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EyeToy Springs From One Man's Vision

Few saw the payoff in a new video game device for the PS2 console. Now it's one of Sony's top-selling products.

January 18, 2004|Alex Pham | Times Staff Writer

When Richard Marks laid eyes on a PlayStation 2, his first thought was: "Wouldn't it be cool to add a camera?"

Nearly six years later, the device Marks imagined is one of Sony Corp.'s bestselling products: the $50 EyeToy, a tiny camera that enables video game players to control the action by jumping around and waving their arms while their images appear on-screen.

That EyeToy ever saw the light of day is remarkable, given that game makers are loath to risk adding expensive hardware to the stack of supposedly nifty peripherals that have flopped in the past.

"If there's one thing that's been hammered into my head over and over ... it's that peripherals don't sell, and the camera is a peripheral," said Marks, 34, a Stanford avionics PhD who built cameras that guide one of the Monterey Bay Aquarium Research Institute's underwater exploration robots.

In 1998, Marks didn't know from video game peripherals. An independent technology consultant, he wandered through the noisy labyrinth of the Game Developers Conference in San Jose one day as a way to take his mind off work. As he watched a demonstration of the PlayStation 2, which was still two years from market, his idea about the camera took hold.

"I thought it was a fun thing to work on," Marks said.

He mailed a pitch to Sony. The company called, invited Marks to visit and then offered him a job.

Marks, special projects manager for research and development, began tinkering in the Sony R&D lab in Foster City, Calif., an engineer's paradise.

The 25 programmers and engineers who work there don't make games or develop products: They write chunks of computer code that help others at Sony make better games. Before EyeToy, the lab's biggest hit was a program that makes assembly-programming language run faster on the PS2 console.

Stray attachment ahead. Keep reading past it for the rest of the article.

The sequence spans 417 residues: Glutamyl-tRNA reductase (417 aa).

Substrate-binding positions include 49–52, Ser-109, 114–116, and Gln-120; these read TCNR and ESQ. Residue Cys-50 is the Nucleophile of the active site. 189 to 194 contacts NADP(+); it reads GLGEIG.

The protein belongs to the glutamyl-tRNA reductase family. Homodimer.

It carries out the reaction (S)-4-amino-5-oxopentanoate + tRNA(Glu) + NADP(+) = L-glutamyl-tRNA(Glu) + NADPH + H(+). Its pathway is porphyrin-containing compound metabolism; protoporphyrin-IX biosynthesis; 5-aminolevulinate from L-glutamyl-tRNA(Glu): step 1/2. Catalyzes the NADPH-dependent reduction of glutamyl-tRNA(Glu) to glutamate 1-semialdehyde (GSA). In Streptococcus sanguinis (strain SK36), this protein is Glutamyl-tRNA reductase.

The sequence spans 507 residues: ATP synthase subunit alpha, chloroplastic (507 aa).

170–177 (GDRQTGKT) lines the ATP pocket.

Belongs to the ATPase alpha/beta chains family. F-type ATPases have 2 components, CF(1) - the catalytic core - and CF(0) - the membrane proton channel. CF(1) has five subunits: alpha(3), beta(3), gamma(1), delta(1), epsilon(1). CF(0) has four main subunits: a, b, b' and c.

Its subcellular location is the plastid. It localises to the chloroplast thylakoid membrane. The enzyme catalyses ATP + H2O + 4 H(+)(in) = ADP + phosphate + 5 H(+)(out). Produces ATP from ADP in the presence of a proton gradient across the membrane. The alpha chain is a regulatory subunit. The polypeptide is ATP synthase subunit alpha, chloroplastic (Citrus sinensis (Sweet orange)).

While working on other projects, Marks didn't give up on his camera idea. He bought a Web camera and hooked it up to a computer that fed video to a PS2 prototype.

Then he tried building a game. His early efforts featured a crudely animated character he called Brickman that players could push around by waving their hands. "It was so bad, I'm not even allowed to show it," Marks said.

Luckily for him, other game makers at Sony were better at graphics than he was. He borrowed some of their work and incorporated them into his project. One was a virtual pet that danced on a ball held by the player; the critter would careen with the ball's movements, jump or fall off.

Next, Marks created a program that let players cast on-screen spells by moving their arms.

Every outside developer who saw Marks' project liked it -- just not enough to take the risk of designing it for mass production, manufacturing it, building games around it and marketing it.

"I'd like to say that the idea was just so good that people couldn't resist making it," Marks said. "But I can't."

Despite its carefully managed image as an edgy industry, the $25-billion global video game business is fairly conservative. The cost of making and marketing games can run into the millions of dollars, and the memory of big failures sticks around.

Most people in the industry, for instance, either remember or have heard about the lengths Atari took in 1983 to rid itself of millions of unsold consoles and game cartridges. The company that essentially established the home video games business shipped several truckloads of merchandise straight from its production plant to a New Mexico landfill, where the stuff was crushed by steamrollers and covered with concrete.

Phil Harrison knew the legend. Harrison was Marks' boss at the Sony lab, the designated business guy who kept the engineers in check. And he thought Marks was onto something with his camera when he saw it for the first time in 1999.

"I did back flips down the office," said Harrison, who saw an opportunity to take PlayStation games to a wider audience. "For many people, the game controller is an intimidating device because it's got these 14 buttons. With this, you didn't need a controller. You could use your body to play."

Making video games more accessible is like the Holy Grail for Sony, Microsoft Corp. and Nintendo Co., the three big makers of consoles.

Each new generation of consoles is heralded by its backers as the one to bring gaming to the masses. But, as Harrison noted, the way people interact with games has changed little from the days of "Pong." For all the lush graphics and theatrical soundtracks, players still tap away at hand-held controllers and generally have to master button combinations that only a 13-year-old has time to learn.

So console makers are always looking for a technological and design breakthrough on the level of the computer mouse and graphical user interface, which made computers easy to operate for people who didn't know the arcane text commands of DOS.

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